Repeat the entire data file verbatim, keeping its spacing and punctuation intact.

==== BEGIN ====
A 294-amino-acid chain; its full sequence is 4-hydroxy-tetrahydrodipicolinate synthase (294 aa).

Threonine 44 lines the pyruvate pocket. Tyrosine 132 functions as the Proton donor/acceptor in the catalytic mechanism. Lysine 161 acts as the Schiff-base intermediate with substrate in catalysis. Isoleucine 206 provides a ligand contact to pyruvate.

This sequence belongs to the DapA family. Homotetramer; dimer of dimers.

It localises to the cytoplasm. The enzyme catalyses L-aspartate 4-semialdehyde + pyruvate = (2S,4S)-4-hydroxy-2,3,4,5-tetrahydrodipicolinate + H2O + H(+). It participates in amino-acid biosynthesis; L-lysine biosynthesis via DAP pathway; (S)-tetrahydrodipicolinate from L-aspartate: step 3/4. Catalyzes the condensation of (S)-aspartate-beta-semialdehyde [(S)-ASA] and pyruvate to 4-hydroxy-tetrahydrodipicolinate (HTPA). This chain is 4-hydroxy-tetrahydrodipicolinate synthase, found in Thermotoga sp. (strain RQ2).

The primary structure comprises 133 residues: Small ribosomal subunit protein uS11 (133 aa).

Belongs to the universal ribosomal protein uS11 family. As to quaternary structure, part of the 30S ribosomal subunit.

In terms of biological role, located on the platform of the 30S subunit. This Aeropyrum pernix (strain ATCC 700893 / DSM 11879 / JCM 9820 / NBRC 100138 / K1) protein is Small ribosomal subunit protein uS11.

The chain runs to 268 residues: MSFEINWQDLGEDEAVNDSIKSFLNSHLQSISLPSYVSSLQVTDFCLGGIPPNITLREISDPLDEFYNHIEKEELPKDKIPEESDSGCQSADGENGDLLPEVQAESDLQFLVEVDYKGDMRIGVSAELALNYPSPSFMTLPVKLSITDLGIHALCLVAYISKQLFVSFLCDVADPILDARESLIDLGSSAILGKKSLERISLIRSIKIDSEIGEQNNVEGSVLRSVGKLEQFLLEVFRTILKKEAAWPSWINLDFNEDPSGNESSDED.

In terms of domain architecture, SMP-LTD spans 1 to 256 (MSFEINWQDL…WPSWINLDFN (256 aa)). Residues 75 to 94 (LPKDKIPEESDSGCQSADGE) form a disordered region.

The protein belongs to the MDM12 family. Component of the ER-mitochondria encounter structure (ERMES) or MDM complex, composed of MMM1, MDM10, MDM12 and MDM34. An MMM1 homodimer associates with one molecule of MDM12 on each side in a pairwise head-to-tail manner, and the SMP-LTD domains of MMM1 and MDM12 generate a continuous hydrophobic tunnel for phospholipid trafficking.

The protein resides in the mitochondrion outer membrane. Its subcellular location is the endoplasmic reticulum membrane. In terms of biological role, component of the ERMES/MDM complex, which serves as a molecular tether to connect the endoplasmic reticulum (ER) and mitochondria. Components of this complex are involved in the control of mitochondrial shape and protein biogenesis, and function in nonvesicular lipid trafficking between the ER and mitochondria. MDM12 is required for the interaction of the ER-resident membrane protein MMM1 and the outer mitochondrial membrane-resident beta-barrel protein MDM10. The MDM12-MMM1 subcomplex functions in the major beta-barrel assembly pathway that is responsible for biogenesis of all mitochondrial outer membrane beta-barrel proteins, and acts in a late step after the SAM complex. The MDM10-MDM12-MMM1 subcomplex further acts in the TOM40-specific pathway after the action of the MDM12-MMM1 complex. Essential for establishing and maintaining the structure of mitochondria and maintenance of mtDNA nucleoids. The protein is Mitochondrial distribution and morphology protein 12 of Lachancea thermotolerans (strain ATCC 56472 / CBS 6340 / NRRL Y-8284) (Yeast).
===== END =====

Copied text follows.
A 294-amino-acid chain; its full sequence is 4-hydroxy-tetrahydrodipicolinate synthase (294 aa).

Threonine 44 lines the pyruvate pocket. Tyrosine 132 functions as the Proton donor/acceptor in the catalytic mechanism. Lysine 161 acts as the Schiff-base intermediate with substrate in catalysis. Isoleucine 206 provides a ligand contact to pyruvate.

This sequence belongs to the DapA family. Homotetramer; dimer of dimers.

It localises to the cytoplasm. The enzyme catalyses L-aspartate 4-semialdehyde + pyruvate = (2S,4S)-4-hydroxy-2,3,4,5-tetrahydrodipicolinate + H2O + H(+). It participates in amino-acid biosynthesis; L-lysine biosynthesis via DAP pathway; (S)-tetrahydrodipicolinate from L-aspartate: step 3/4. Catalyzes the condensation of (S)-aspartate-beta-semialdehyde [(S)-ASA] and pyruvate to 4-hydroxy-tetrahydrodipicolinate (HTPA). This chain is 4-hydroxy-tetrahydrodipicolinate synthase, found in Thermotoga sp. (strain RQ2).

The primary structure comprises 133 residues: Small ribosomal subunit protein uS11 (133 aa).

Belongs to the universal ribosomal protein uS11 family. As to quaternary structure, part of the 30S ribosomal subunit.

In terms of biological role, located on the platform of the 30S subunit. This Aeropyrum pernix (strain ATCC 700893 / DSM 11879 / JCM 9820 / NBRC 100138 / K1) protein is Small ribosomal subunit protein uS11.

The chain runs to 268 residues: MSFEINWQDLGEDEAVNDSIKSFLNSHLQSISLPSYVSSLQVTDFCLGGIPPNITLREISDPLDEFYNHIEKEELPKDKIPEESDSGCQSADGENGDLLPEVQAESDLQFLVEVDYKGDMRIGVSAELALNYPSPSFMTLPVKLSITDLGIHALCLVAYISKQLFVSFLCDVADPILDARESLIDLGSSAILGKKSLERISLIRSIKIDSEIGEQNNVEGSVLRSVGKLEQFLLEVFRTILKKEAAWPSWINLDFNEDPSGNESSDED.

In terms of domain architecture, SMP-LTD spans 1 to 256 (MSFEINWQDL…WPSWINLDFN (256 aa)). Residues 75 to 94 (LPKDKIPEESDSGCQSADGE) form a disordered region.

The protein belongs to the MDM12 family. Component of the ER-mitochondria encounter structure (ERMES) or MDM complex, composed of MMM1, MDM10, MDM12 and MDM34. An MMM1 homodimer associates with one molecule of MDM12 on each side in a pairwise head-to-tail manner, and the SMP-LTD domains of MMM1 and MDM12 generate a continuous hydrophobic tunnel for phospholipid trafficking.

The protein resides in the mitochondrion outer membrane. Its subcellular location is the endoplasmic reticulum membrane. In terms of biological role, component of the ERMES/MDM complex, which serves as a molecular tether to connect the endoplasmic reticulum (ER) and mitochondria. Components of this complex are involved in the control of mitochondrial shape and protein biogenesis, and function in nonvesicular lipid trafficking between the ER and mitochondria. MDM12 is required for the interaction of the ER-resident membrane protein MMM1 and the outer mitochondrial membrane-resident beta-barrel protein MDM10. The MDM12-MMM1 subcomplex functions in the major beta-barrel assembly pathway that is responsible for biogenesis of all mitochondrial outer membrane beta-barrel proteins, and acts in a late step after the SAM complex. The MDM10-MDM12-MMM1 subcomplex further acts in the TOM40-specific pathway after the action of the MDM12-MMM1 complex. Essential for establishing and maintaining the structure of mitochondria and maintenance of mtDNA nucleoids. The protein is Mitochondrial distribution and morphology protein 12 of Lachancea thermotolerans (strain ATCC 56472 / CBS 6340 / NRRL Y-8284) (Yeast).